It was a mere week ago that I complained about the weather while out riding. What a difference a week makes. I went for a ride yesterday with my good buddy Tim, and we both reveled in a spectacular spring day. It also turned into a micro-wildlife spotting day, as Tim is a parasitologist and knows more about "herps" (lizards, snakes, amphibians...) than, oh, pretty much anyone.
I was taking Tim along an old railway grade from along a river, and then another back to town. Remembering last week's ride, I had my winter riding jacket, booties over my cycling shoes, thermal gloves... needless to say soon into the ride I was peeling layers off as I began to steam up. We passed people walking their dogs, crossed some trestle bridges over creeks, and headed further from town and into the forest. The trees were green with mosses and lichens, and tiny creeks were rushing with the snowmelt in the mountains. It was an altogether beautiful ride.
Sure sign of spring - skunk cabbage everywhere.
A particular favourite of bears, and although we
saw scat, we didn't see any lumbering bears on our path.
I discovered that Tim has a particular talent for identifying snakes on the fly. I guess I already knew that from a ride we did ten years ago in the Okanagan valley, as we spent a lot of time ID'ing squished rattlesnakes and other species on the side of the road. Twice we were clipping along at a pretty good pace when he hit the brakes and turned around. The first was a regular old, garden-variety garter snake (the Northwest garter snake), but the second was a rarer species of garter snake I didn't know about, the Western Terrestrial garter snake. This one was coiled up like a venomous snake, ready to strike! They are not venomous, but are aggressive and will bite. Cute little thing, really. Was it planning on gumming me to death? They do eat small fish and even small mammals, which is pretty cool!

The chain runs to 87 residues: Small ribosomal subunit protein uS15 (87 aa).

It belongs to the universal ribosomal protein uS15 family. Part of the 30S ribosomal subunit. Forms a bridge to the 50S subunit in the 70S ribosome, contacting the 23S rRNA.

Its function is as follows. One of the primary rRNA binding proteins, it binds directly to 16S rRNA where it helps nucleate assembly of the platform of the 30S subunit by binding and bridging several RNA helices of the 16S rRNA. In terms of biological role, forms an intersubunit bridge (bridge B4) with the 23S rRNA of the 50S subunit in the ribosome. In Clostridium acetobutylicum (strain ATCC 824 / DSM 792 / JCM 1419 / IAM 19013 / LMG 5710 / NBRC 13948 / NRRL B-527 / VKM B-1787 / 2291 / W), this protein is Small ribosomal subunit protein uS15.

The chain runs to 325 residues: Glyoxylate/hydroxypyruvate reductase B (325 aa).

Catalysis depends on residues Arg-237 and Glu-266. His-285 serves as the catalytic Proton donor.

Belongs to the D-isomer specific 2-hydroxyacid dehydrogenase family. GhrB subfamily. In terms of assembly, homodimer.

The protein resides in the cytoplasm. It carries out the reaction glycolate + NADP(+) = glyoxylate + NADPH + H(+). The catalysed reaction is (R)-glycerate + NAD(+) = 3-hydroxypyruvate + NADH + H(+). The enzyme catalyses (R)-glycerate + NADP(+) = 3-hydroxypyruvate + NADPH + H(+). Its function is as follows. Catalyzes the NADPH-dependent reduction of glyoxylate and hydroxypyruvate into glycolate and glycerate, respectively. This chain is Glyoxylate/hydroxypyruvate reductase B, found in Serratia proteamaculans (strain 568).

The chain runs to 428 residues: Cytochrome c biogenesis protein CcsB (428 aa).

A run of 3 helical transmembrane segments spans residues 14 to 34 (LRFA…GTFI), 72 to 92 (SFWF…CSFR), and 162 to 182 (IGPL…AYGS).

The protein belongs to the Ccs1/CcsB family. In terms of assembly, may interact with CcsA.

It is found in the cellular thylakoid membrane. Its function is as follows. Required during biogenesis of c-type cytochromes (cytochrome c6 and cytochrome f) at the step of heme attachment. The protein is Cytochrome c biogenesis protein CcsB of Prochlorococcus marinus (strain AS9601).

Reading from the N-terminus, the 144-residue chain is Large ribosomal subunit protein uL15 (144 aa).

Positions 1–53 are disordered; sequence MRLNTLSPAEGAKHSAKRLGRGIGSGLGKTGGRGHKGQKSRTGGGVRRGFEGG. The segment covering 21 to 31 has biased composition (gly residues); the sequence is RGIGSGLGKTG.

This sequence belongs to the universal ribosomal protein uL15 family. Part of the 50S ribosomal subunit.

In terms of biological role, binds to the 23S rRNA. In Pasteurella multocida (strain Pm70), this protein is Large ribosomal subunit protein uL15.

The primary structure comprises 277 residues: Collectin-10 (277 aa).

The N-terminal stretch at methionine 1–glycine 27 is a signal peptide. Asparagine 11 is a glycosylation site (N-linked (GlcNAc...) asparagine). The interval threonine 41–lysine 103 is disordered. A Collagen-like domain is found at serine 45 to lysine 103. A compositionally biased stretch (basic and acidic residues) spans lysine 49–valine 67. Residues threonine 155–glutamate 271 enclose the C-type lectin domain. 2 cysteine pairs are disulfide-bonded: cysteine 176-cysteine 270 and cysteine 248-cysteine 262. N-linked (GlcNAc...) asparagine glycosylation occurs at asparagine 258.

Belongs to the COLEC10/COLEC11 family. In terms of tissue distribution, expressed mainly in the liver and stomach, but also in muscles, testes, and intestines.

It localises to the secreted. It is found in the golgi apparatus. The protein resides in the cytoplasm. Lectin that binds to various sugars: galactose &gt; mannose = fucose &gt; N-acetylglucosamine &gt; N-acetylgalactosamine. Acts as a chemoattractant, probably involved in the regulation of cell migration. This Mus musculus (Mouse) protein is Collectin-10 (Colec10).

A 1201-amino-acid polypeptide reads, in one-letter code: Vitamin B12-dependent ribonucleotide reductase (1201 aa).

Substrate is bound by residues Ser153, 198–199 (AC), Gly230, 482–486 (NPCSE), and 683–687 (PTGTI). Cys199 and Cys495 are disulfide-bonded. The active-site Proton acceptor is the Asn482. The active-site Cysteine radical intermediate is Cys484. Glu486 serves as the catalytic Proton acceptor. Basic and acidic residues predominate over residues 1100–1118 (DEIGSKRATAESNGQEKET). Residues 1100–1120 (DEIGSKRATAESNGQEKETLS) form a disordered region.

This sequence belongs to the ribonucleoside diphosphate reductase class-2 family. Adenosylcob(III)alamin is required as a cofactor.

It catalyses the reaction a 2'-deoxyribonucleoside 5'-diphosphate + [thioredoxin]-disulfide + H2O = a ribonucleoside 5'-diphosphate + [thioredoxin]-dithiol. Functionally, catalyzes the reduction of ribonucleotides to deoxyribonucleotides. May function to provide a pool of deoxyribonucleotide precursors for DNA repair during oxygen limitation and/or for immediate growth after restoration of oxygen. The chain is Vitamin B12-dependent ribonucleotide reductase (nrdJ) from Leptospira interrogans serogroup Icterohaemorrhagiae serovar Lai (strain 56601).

Western Terrestrial garter snake acting tough.
We saw several red-legged frogs, which is exciting as there are population concerns due to habitat loss, agriculture, urbanization and forestry. Those are all definitely factors here in the valley, so it was good to see these frogs, even though it was only a quick glimpse, as they dove into ponds and buried themselves in the mud to avoid us.
On the mammal front, we saw lots of gnawed trees by swamps, several dams, and a big beaver lodge. The area we rode through is frequented by Roosevelt elk, and although we didn't see any, we did see quite a few tracks.
The tilted tree has a beaver lodge in front of it.
Even though we rode for three and a half hours, it passed quickly and soon we popped out onto the pavement back in town. I love afternoons in the outdoors, with good friends and fresh air.